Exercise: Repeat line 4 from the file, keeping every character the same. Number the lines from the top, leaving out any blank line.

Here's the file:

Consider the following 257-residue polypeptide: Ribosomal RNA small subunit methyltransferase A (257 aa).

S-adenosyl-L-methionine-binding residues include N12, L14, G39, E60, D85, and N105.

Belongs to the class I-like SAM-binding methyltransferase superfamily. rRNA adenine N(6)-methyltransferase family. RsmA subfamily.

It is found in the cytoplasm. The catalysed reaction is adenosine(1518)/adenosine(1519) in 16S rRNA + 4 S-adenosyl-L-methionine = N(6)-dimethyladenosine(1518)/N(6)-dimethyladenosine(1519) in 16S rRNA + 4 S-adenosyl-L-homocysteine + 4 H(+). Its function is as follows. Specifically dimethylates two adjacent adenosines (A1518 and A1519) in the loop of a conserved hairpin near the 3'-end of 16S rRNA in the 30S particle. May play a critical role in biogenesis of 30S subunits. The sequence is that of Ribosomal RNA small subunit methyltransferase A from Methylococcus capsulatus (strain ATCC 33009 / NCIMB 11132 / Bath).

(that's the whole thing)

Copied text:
It is found in the cytoplasm. The catalysed reaction is adenosine(1518)/adenosine(1519) in 16S rRNA + 4 S-adenosyl-L-methionine = N(6)-dimethyladenosine(1518)/N(6)-dimethyladenosine(1519) in 16S rRNA + 4 S-adenosyl-L-homocysteine + 4 H(+). Its function is as follows. Specifically dimethylates two adjacent adenosines (A1518 and A1519) in the loop of a conserved hairpin near the 3'-end of 16S rRNA in the 30S particle. May play a critical role in biogenesis of 30S subunits. The sequence is that of Ribosomal RNA small subunit methyltransferase A from Methylococcus capsulatus (strain ATCC 33009 / NCIMB 11132 / Bath).